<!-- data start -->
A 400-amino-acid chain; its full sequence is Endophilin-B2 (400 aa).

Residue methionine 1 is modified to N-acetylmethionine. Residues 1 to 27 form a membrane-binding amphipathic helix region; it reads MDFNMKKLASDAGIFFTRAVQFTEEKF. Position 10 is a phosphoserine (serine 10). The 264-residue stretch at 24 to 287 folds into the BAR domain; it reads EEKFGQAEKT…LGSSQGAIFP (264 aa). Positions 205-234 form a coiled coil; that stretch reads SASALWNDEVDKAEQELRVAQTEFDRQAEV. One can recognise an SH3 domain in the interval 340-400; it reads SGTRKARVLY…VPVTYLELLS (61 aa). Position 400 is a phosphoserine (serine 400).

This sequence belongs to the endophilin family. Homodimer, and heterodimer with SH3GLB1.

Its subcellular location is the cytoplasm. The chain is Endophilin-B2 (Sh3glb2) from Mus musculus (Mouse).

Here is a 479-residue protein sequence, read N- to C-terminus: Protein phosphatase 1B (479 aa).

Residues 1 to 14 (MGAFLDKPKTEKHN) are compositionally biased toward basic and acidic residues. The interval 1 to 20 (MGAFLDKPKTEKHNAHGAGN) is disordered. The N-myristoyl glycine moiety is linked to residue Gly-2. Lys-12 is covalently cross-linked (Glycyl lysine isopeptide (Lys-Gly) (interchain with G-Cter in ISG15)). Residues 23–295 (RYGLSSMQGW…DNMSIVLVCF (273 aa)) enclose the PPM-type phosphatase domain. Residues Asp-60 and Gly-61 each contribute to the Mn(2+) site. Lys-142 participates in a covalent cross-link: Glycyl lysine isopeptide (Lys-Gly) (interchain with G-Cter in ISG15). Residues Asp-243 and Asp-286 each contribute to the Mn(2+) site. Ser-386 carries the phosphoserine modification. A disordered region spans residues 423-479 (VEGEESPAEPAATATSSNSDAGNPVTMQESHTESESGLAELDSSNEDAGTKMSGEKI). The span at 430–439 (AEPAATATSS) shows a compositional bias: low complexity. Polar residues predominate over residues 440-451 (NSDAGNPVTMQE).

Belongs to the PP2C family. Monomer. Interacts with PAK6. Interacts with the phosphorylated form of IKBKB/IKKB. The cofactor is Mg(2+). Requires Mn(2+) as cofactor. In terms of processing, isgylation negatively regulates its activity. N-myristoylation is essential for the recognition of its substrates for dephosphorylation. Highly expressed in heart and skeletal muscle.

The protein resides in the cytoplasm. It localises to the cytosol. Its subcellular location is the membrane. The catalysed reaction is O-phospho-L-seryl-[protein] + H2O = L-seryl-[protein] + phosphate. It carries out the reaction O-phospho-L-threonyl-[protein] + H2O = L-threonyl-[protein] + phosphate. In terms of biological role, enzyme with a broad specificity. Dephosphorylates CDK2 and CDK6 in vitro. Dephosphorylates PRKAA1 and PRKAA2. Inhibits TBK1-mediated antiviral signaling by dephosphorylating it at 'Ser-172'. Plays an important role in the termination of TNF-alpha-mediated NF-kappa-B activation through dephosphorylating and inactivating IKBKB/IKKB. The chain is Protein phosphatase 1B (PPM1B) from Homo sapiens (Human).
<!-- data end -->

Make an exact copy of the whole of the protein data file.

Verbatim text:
A 400-amino-acid chain; its full sequence is Endophilin-B2 (400 aa).

Residue methionine 1 is modified to N-acetylmethionine. Residues 1 to 27 form a membrane-binding amphipathic helix region; it reads MDFNMKKLASDAGIFFTRAVQFTEEKF. Position 10 is a phosphoserine (serine 10). The 264-residue stretch at 24 to 287 folds into the BAR domain; it reads EEKFGQAEKT…LGSSQGAIFP (264 aa). Positions 205-234 form a coiled coil; that stretch reads SASALWNDEVDKAEQELRVAQTEFDRQAEV. One can recognise an SH3 domain in the interval 340-400; it reads SGTRKARVLY…VPVTYLELLS (61 aa). Position 400 is a phosphoserine (serine 400).

This sequence belongs to the endophilin family. Homodimer, and heterodimer with SH3GLB1.

Its subcellular location is the cytoplasm. The chain is Endophilin-B2 (Sh3glb2) from Mus musculus (Mouse).

Here is a 479-residue protein sequence, read N- to C-terminus: Protein phosphatase 1B (479 aa).

Residues 1 to 14 (MGAFLDKPKTEKHN) are compositionally biased toward basic and acidic residues. The interval 1 to 20 (MGAFLDKPKTEKHNAHGAGN) is disordered. The N-myristoyl glycine moiety is linked to residue Gly-2. Lys-12 is covalently cross-linked (Glycyl lysine isopeptide (Lys-Gly) (interchain with G-Cter in ISG15)). Residues 23–295 (RYGLSSMQGW…DNMSIVLVCF (273 aa)) enclose the PPM-type phosphatase domain. Residues Asp-60 and Gly-61 each contribute to the Mn(2+) site. Lys-142 participates in a covalent cross-link: Glycyl lysine isopeptide (Lys-Gly) (interchain with G-Cter in ISG15). Residues Asp-243 and Asp-286 each contribute to the Mn(2+) site. Ser-386 carries the phosphoserine modification. A disordered region spans residues 423-479 (VEGEESPAEPAATATSSNSDAGNPVTMQESHTESESGLAELDSSNEDAGTKMSGEKI). The span at 430–439 (AEPAATATSS) shows a compositional bias: low complexity. Polar residues predominate over residues 440-451 (NSDAGNPVTMQE).

Belongs to the PP2C family. Monomer. Interacts with PAK6. Interacts with the phosphorylated form of IKBKB/IKKB. The cofactor is Mg(2+). Requires Mn(2+) as cofactor. In terms of processing, isgylation negatively regulates its activity. N-myristoylation is essential for the recognition of its substrates for dephosphorylation. Highly expressed in heart and skeletal muscle.

The protein resides in the cytoplasm. It localises to the cytosol. Its subcellular location is the membrane. The catalysed reaction is O-phospho-L-seryl-[protein] + H2O = L-seryl-[protein] + phosphate. It carries out the reaction O-phospho-L-threonyl-[protein] + H2O = L-threonyl-[protein] + phosphate. In terms of biological role, enzyme with a broad specificity. Dephosphorylates CDK2 and CDK6 in vitro. Dephosphorylates PRKAA1 and PRKAA2. Inhibits TBK1-mediated antiviral signaling by dephosphorylating it at 'Ser-172'. Plays an important role in the termination of TNF-alpha-mediated NF-kappa-B activation through dephosphorylating and inactivating IKBKB/IKKB. The chain is Protein phosphatase 1B (PPM1B) from Homo sapiens (Human).